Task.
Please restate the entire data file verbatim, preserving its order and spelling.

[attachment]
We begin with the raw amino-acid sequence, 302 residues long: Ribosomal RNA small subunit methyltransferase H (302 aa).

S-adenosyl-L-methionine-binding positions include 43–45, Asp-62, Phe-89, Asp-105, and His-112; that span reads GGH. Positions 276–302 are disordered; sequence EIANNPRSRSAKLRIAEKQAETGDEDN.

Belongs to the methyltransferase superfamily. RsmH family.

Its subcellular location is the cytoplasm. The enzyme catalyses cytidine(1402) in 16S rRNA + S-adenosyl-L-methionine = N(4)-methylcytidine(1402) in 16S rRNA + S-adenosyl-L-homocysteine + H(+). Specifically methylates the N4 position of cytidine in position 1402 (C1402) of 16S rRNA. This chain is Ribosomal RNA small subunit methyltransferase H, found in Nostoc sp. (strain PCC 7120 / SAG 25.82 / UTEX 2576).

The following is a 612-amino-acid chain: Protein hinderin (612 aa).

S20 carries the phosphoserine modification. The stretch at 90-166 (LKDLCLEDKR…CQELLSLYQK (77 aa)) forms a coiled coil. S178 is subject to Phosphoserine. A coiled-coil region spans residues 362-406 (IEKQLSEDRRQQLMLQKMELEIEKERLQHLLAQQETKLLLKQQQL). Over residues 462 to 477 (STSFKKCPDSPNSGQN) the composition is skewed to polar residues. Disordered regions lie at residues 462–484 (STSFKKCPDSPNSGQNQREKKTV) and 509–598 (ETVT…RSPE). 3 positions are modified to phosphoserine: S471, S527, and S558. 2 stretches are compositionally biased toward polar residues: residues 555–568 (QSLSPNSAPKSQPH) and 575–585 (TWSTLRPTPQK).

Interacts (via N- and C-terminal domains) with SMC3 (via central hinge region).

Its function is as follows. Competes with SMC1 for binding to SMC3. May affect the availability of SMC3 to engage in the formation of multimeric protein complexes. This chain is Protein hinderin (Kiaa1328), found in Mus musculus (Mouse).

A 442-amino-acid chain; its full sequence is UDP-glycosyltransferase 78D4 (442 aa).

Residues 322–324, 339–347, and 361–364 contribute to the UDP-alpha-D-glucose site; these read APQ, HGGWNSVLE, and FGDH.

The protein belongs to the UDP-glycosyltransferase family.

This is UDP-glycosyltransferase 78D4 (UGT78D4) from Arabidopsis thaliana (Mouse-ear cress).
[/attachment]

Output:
We begin with the raw amino-acid sequence, 302 residues long: Ribosomal RNA small subunit methyltransferase H (302 aa).

S-adenosyl-L-methionine-binding positions include 43–45, Asp-62, Phe-89, Asp-105, and His-112; that span reads GGH. Positions 276–302 are disordered; sequence EIANNPRSRSAKLRIAEKQAETGDEDN.

Belongs to the methyltransferase superfamily. RsmH family.

Its subcellular location is the cytoplasm. The enzyme catalyses cytidine(1402) in 16S rRNA + S-adenosyl-L-methionine = N(4)-methylcytidine(1402) in 16S rRNA + S-adenosyl-L-homocysteine + H(+). Specifically methylates the N4 position of cytidine in position 1402 (C1402) of 16S rRNA. This chain is Ribosomal RNA small subunit methyltransferase H, found in Nostoc sp. (strain PCC 7120 / SAG 25.82 / UTEX 2576).

The following is a 612-amino-acid chain: Protein hinderin (612 aa).

S20 carries the phosphoserine modification. The stretch at 90-166 (LKDLCLEDKR…CQELLSLYQK (77 aa)) forms a coiled coil. S178 is subject to Phosphoserine. A coiled-coil region spans residues 362-406 (IEKQLSEDRRQQLMLQKMELEIEKERLQHLLAQQETKLLLKQQQL). Over residues 462 to 477 (STSFKKCPDSPNSGQN) the composition is skewed to polar residues. Disordered regions lie at residues 462–484 (STSFKKCPDSPNSGQNQREKKTV) and 509–598 (ETVT…RSPE). 3 positions are modified to phosphoserine: S471, S527, and S558. 2 stretches are compositionally biased toward polar residues: residues 555–568 (QSLSPNSAPKSQPH) and 575–585 (TWSTLRPTPQK).

Interacts (via N- and C-terminal domains) with SMC3 (via central hinge region).

Its function is as follows. Competes with SMC1 for binding to SMC3. May affect the availability of SMC3 to engage in the formation of multimeric protein complexes. This chain is Protein hinderin (Kiaa1328), found in Mus musculus (Mouse).

A 442-amino-acid chain; its full sequence is UDP-glycosyltransferase 78D4 (442 aa).

Residues 322–324, 339–347, and 361–364 contribute to the UDP-alpha-D-glucose site; these read APQ, HGGWNSVLE, and FGDH.

The protein belongs to the UDP-glycosyltransferase family.

This is UDP-glycosyltransferase 78D4 (UGT78D4) from Arabidopsis thaliana (Mouse-ear cress).